Tuesday, January 29, 2013

I stole Craig Bancroft's pencil

Phil Howard dishing out the cheese course
Following a recent tasty but initially cold overnight stay in Nottingham, we have amused ourselves by planning the title of my (mercifully unforthcoming) memoir. It is to be called Sat Bains Fixed My Radiator. Or is it? There is a rival title, born of the moment Craig Bancroft, the estimable co-owner of Northcote, came over at the end of the opening dinner of chef-fest Obsession just in time to witness me putting a Northcote pencil in my handbag. Needless to say, we had had the paired wines.

Phil Howard, head chef at The Square, has done most of the Obsession festivals. On successive nights,  some of the toppermost chefs from here and abroad take over the restaurant kitchen and serve their food. Everyone gets the same thing at the same time, so it's like very high-end, small-scale banqueting, and it's a great way to try the chefs' food without going all the way to London, Madrid, or Atlanta. It's 100 quid a head for five courses bookended with Champagne and coffee. Mum made a face about the price, but it feels like good value when you see how much it's possible to burn through at Pizza Express with two grown-ups and a toddler.

Howard has a reputation as a chef's chef, and his strength and dedication to The Square are widely admired. His smoked mackerel veloute with oysters and caviar is also pretty impressive; the soup had an incredible rich, sweet smokiness which, he says, comes from home-smoking the fish (and this was just before the Big Mackerel Row). He later rated the smoking job as 8/10, which bodes well for a dish that scores his full 10.

Judging by the framed menu Howard was presented with, there had been a few last-minute changes to the finished menu. Not all the courses were spectacular, but the glazed veal cheek with cauliflower cheese, truffle shavings and raggedy little handmade farfalle really worked, and there was a frisson of Great British Menu banquet-style jeopardy as monitors showed the kitchen handling a delay to the rhubarb souffle-filled tuile cones served with custard and rhubarb sorbet.

I've been to Obsession before at the kind invitation of the Northcote team, and sat on the 'industry' table with an unlikely set of companions: Big Sam Allardyce, Angela Hartnett, and some of the north west's premier growers of root vegetables. Ken Hom was cooking and the food was great, but being in the thick of the dining room, surrounded by really excited customers who were really enjoying themselves, was probably better. And, of course, I got a 'free' pencil.

Thursday, January 10, 2013

Four Tiers of Trauma: or, why some books should be better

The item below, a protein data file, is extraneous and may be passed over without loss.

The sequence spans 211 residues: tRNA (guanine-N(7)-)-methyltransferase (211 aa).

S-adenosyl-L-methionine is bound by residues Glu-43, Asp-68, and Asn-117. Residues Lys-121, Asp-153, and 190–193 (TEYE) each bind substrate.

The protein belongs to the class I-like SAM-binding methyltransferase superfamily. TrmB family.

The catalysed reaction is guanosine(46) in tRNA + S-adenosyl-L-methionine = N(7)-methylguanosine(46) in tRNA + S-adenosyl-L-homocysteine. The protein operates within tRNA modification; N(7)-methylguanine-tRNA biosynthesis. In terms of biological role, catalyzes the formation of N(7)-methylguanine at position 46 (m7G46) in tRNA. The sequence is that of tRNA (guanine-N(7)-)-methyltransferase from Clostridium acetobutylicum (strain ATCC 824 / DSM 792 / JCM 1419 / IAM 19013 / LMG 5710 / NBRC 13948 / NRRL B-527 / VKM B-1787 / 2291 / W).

There is a bit in India Knight's very excellent novel My Life On a Plate in which the heroine, Clara Hutt, describes one of the ways in which glossy women's magazines charm (or used to charm) advertisers. Whichever cosmetics house has stumped up the cash for the ad on the back gets the credit for the cover girl's make-up, whether their lipgloss was used or not. The casualties of this, Clara points out, are the girls who buy the featured lipgloss and then wonder, sadly, why that shade doesn't look the same on them. I'm not much for lippie, but I am one for cake. And Derek and Lucy's wedding cake, the paley beautiful project which has already occupied an unhealthy amount of time, got done despite, not because of, the book which inspired it.

I didn't charge the happy couple for their cake, so I don't feel bad about the fact that the idea - four tiers with hand-moulded roses - was lifted straight from the pages of Mich Turner's Couture Wedding Cakes (Jacqui Small, £30). It was published in 2009, so perhaps I shouldn't be surprised that some things on Mich's equipment list just don't exist, but still it hurts. I can Google with the rest of them, not to mention attend cake-head hobby fairs.The inch-deep round polystyrene cake spacers Mich calls for are not produced; I had to find a polystyrene factory and have them specially cut. 2cm diameter circular plunger cutters can't be got, either. I needed more roses than she suggests to block between the tiers; she gives no instructions for creating the little posy that looks so sweet on top of the cake in the book. I felt like the girl with the wrong lipgloss, but with only hours in which to solve a load of sugarcrafting problems before the door shut, Crystal Maze-style, with me and a half-finished cake on one side and, on the other, a harried bride sending her mother in law out to a big Marks & Spencer to find some of those ready-iced wedding cake layers and a box of dowels, two weeks before Christmas. Between Mich's half-baked instructions and my half-remembered cake dec course, it got done and thanks to photographer Helen Mary, who took the picture above, the lasting record of it is glorious enough to behold with relative pride. 

I write about cookbooks for part of my living, and I really appreciate the ones that work. This is one of the many reasons why.